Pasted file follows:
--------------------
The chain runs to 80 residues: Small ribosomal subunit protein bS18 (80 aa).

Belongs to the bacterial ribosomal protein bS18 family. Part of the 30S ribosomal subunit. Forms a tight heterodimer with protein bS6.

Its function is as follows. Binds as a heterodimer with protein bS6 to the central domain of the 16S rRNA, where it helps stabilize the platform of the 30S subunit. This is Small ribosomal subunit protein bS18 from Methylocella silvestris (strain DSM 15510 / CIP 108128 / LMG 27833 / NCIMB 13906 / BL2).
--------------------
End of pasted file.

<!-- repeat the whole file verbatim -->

The chain runs to 80 residues: Small ribosomal subunit protein bS18 (80 aa).

Belongs to the bacterial ribosomal protein bS18 family. Part of the 30S ribosomal subunit. Forms a tight heterodimer with protein bS6.

Its function is as follows. Binds as a heterodimer with protein bS6 to the central domain of the 16S rRNA, where it helps stabilize the platform of the 30S subunit. This is Small ribosomal subunit protein bS18 from Methylocella silvestris (strain DSM 15510 / CIP 108128 / LMG 27833 / NCIMB 13906 / BL2).